This background brings me to the present. Last week, Judge Wilkinson opted to speak to the National Law Journal about the Columbia boycott. Judges are under no obligation to talk to the press. But Judge Wilkinson thought it important enough to use his stature to signal his distress at Judges Ho, Branch, and Solomson (perhaps more effective than flying a flag upside-down.) Judge Wilkinson apparently believes that judges have some role to play in calling out when they think other judges misbehave.

Judge Wilkinson offered this comment:

I will not be participating in any of these boycotts. It all smacks too much of guilt by innocent association.

Students should be seen as individuals. Many have striven to achieve commendable records. They have every right to be judged by their accomplishments, not blacklisted based on what institution they may happen to attend.

I was struck by this quote, as having gone through the application process. Has Judge Wilkinson, over his four decades on the bench, viewed all law clerk applicants "as individuals"? Has he, or his staff, rejected any applicants solely on the basis of "what institution they may happen to attend"? How many clerks has he hired outside the T14? How many has he interviewed, or at least seriously considered? I don't have the answer to these questions. Judge Wilkinson surely knows. The National Law Journal and other outlets can ask Judge Wilkinson about his hiring practices, and whether he boycotts 95% of law schools. He might respond that lower-ranked schools cannot produce clerks of the right caliber. But that cannot be right as a blanket rule. What about Judge Sutton, and the other clerks hired by Justices Thomas, Alito, and Gorsuch from non-elite institutions. Such a response would "smack too much of guilty by innocent association."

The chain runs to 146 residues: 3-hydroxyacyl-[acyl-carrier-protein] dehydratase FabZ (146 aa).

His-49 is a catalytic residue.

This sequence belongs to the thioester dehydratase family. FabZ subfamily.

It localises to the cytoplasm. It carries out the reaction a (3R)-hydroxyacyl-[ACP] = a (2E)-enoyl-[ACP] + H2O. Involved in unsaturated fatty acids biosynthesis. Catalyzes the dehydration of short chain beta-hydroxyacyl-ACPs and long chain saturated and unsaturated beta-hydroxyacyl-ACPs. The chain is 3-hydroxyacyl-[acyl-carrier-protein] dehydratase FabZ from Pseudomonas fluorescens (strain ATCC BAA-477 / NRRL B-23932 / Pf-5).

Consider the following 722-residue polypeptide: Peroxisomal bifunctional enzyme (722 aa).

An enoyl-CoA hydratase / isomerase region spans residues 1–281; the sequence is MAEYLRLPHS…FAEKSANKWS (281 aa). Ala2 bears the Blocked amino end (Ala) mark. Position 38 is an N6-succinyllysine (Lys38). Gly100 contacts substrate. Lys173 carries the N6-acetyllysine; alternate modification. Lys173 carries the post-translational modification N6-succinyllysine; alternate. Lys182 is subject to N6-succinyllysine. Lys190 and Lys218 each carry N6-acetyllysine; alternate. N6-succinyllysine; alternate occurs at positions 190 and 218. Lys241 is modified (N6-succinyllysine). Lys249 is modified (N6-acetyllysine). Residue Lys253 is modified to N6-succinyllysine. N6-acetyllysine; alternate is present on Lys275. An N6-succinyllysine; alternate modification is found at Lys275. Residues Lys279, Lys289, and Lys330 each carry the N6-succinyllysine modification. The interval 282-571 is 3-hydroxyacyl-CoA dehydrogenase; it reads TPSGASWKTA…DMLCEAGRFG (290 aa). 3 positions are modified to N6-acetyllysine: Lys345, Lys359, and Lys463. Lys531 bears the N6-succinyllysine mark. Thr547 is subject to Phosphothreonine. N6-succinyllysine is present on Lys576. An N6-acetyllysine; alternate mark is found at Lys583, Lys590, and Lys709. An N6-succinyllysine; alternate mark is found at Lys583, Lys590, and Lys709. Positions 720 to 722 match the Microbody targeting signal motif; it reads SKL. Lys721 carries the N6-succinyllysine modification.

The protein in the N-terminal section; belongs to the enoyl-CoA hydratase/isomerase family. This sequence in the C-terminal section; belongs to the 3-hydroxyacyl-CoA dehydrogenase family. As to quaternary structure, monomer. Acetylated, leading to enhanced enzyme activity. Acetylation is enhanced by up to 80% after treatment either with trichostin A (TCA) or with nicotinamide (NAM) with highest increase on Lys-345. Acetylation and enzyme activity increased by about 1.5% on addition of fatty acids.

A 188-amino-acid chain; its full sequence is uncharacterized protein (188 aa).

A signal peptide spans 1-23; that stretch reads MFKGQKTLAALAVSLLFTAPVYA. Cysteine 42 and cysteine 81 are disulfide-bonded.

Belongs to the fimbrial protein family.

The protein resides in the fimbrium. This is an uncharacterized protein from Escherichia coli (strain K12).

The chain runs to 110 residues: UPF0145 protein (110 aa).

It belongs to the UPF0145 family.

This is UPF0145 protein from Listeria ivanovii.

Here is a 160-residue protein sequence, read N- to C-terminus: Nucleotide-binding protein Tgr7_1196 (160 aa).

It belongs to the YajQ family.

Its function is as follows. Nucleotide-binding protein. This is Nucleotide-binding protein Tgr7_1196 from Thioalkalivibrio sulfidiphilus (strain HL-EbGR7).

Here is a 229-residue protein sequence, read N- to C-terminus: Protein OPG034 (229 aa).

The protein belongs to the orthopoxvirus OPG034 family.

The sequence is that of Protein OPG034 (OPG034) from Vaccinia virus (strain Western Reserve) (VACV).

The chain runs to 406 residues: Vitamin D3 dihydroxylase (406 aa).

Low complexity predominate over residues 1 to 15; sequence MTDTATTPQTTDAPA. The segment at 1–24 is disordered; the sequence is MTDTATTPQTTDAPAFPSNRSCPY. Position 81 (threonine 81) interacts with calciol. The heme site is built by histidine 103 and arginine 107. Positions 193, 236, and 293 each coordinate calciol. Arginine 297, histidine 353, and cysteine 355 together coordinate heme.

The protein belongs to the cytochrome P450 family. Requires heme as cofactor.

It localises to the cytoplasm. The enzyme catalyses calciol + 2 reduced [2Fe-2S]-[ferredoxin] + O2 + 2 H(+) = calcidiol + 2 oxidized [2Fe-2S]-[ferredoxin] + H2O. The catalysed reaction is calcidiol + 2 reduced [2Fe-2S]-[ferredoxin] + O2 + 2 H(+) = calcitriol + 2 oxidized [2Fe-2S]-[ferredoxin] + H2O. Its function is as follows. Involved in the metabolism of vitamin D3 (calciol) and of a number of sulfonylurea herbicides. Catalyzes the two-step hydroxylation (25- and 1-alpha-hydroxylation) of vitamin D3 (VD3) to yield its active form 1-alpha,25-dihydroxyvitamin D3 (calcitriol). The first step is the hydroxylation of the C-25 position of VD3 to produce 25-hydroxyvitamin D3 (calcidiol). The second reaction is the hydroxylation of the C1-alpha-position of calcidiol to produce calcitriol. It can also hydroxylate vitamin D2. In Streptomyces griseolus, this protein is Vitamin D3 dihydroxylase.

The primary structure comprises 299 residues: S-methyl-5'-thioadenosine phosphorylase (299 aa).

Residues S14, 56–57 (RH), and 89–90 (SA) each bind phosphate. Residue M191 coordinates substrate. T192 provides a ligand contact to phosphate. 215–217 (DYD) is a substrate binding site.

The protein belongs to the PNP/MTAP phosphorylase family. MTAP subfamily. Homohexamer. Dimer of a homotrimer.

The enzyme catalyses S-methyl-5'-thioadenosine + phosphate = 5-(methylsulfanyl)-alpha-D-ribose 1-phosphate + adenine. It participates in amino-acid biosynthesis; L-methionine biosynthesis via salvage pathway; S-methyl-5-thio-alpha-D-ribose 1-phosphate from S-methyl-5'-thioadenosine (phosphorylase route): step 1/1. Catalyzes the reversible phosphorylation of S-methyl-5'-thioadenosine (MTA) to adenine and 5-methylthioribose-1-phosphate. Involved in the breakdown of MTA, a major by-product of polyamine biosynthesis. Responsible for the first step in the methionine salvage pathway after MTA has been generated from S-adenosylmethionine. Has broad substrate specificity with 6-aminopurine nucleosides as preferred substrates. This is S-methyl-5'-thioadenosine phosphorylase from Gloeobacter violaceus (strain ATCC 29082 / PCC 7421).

Judges in glass robes should not throw stones.

Aliza Shatzman, who founded the Legal Accountability Project, criticized the recent boycott of Columbia. But she also faulted judges for not being transparent about their hiring practices:

This manufactured controversy is just another example of the lack of transparency and equity in clerkship hiring. While most federal judges do not resort to attention-seeking tactics, many do prioritize or deprioritize certain law schools — and other characteristics — in their hiring decisions. This lack of transparency not only perpetuates inequity, but also undermines the integrity of the judiciary.

I agree with Shatzman. All things being equal, I would prefer that judges be candid about which law schools they would hire from, and which law schools they would not hire from. Put it right on OSCAR! Indeed, it would be ideal if judges can explain why some schools make the cut while others do not. Judge Easterbrook's honesty was refreshing to 3L Josh. This transparency would save a lot of time and effort on behalf of applicants. But I suspect making these announcements public would make judges feel uncomfortable. They are happy to throw applications from 95% of schools in the garbage, but would never want to admit as such. Quiet boycotts are always far simpler. I think there is some virtue in a public, reasoned, and prospective boycott, but you knew that already.

In the past, I have proposed eliminating Supreme Court law clerk positions altogether, and radically altering clerkships in the lower courts. The experiences of the past few years have made me think these options are worth pursuing.